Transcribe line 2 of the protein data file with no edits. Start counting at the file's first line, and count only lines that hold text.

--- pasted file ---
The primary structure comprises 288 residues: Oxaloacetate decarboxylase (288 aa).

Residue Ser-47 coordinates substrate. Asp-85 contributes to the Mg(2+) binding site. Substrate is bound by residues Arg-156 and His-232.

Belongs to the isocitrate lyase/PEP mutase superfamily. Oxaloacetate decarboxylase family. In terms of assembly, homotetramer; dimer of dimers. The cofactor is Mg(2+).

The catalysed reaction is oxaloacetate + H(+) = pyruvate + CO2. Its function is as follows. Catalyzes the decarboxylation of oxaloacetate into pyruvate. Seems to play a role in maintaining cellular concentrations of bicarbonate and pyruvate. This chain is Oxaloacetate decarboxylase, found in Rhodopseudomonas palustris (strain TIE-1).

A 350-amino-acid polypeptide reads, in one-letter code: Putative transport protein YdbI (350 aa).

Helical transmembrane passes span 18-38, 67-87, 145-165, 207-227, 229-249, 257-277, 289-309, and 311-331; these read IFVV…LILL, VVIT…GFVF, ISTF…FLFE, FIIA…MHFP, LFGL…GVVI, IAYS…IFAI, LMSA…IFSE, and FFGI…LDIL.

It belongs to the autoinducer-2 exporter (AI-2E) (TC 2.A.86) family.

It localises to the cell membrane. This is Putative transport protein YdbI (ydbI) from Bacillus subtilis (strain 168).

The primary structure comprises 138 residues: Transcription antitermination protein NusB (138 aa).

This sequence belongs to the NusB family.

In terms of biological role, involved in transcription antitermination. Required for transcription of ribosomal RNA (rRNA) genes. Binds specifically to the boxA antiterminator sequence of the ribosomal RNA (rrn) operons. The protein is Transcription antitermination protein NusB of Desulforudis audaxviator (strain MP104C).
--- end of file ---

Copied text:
Residue Ser-47 coordinates substrate. Asp-85 contributes to the Mg(2+) binding site. Substrate is bound by residues Arg-156 and His-232.